nancy-pelosi

Trump’s fight against subpoenas reaches Supreme Court
Dual cases put justices at center of legal battle over limits for investigations into a sitting president

President Donald Trump’s attorneys on Thursday asked the Supreme Court to reverse an order from a federal appeals court in New York that requires accounting firm Mazars USA to comply with a state subpoena for Trump’s financial and tax records. Another Trump lawsuit related to Mazars, one centered on congressional power to enforce subpoenas during impeachment or other oversight probes, will land at the high court on Friday. (Caroline Brehman/CQ Roll Call)

President Donald Trump’s fight-all-the-subpoenas strategy finally reached the Supreme Court late Thursday, putting the justices in the middle of a heated legal fight over the limits for investigations into a sitting president.

Trump’s attorneys asked the Supreme Court to reverse an order from a federal appeals court in New York that requires accounting firm Mazars USA to comply with a state subpoena for Trump's financial and tax records.

Mnuchin emerges, again, as key player in budget talks
Treasury secretary reprises role he played when he helped broker July agreement

Treasury Secretary Steven Mnuchin is again surfacing as the Trump administration’s liaison with Congress in spending negotiations. (Tom Williams/CQ Roll Call file photo)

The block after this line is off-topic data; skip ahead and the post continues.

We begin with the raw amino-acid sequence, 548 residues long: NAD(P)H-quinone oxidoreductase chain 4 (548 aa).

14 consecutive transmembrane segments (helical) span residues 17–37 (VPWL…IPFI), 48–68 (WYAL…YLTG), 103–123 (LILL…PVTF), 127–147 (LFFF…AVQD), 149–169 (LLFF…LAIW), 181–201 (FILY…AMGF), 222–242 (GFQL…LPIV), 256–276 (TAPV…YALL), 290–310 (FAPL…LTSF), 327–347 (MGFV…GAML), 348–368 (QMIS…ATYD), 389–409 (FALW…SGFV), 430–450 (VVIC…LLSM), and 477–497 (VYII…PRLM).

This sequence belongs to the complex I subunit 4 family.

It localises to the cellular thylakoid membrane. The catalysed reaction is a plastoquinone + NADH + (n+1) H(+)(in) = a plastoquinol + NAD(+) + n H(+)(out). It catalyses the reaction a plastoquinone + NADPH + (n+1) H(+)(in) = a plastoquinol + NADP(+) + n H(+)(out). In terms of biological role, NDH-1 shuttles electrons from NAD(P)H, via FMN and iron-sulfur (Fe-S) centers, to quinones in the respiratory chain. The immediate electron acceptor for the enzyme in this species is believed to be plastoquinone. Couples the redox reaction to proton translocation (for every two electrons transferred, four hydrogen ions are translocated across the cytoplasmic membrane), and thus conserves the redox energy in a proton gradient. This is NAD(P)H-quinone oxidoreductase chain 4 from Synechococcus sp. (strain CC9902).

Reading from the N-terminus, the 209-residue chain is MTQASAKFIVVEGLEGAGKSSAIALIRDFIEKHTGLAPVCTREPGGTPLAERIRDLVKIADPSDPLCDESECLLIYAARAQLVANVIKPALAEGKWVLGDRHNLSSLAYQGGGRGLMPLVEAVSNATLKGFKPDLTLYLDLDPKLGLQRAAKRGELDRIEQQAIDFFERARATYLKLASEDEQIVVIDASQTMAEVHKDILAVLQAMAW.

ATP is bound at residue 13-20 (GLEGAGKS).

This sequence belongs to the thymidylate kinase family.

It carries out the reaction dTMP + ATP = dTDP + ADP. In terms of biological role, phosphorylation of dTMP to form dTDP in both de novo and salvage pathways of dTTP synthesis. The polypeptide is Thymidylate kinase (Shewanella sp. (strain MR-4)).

Pelosi sidesteps using Trump’s name in discussing funding talks
At weekly presser, speaker refers to ‘the administration,’ not president or White House

Speaker Nancy Pelosi, pictured talking to Senate Minority Leader Chuck Schumer during the Democrats news conference on Tuesday, indicated Thursday that she doesn’t want President Donald Trump to be involved in appropriations negotiations. (Bill Clark/CQ Roll Call)

Speaker Nancy Pelosi on Thursday went out of her way to avoid acknowledging President Donald Trump and the White House when asked about appropriations negotiations, as a Nov. 21 deadline to continue funding the government approaches. 

At her weekly press conference, a reporter asked Pelosi about her working relationship with the White House, noting that Congress will need to pass a continuing resolution the same week the House is conducting hearings to determine whether Trump should be impeached.

Some Democrats see political system overhaul as winning 2020 issue
Bill to revamp campaign finance and voting passed House early, then stalled in Senate

Rep. Max Rose, D-N.Y., talks with the media after votes on Capitol Hill in September. (Caroline Brehman/CQ Roll Call file photo)

If Rep. Max Rose’s voters expected the freshman lawmaker from Staten Island, New York, to quiet down this election cycle about a major overhaul of the nation’s political system, they were mistaken.

It was a centerpiece of the Democrat’s campaign-trail mantra in 2018. And now, as one of the most vulnerable incumbents in Congress, he’s not stopping. Neither are many of his similarly situated colleagues.

Capitol Ink | Front Row Seat

‘Dreamers,’ Democrats push for DACA
While Dreamers await Supreme Court decision, Democrats push Senate leadership to pass DACA bill

DACA recipients, including Jirayut “New” Latthivongskorn (left) Carolina Fung Geng, (3rd from left), plaintiff Martin Batalla Vidal (center) and Eliana Fernández (3rd from right) pump their fists before entering the U.S. Supreme Court before Tuesday’s arguments. (Bill Clark/CQ Roll Call)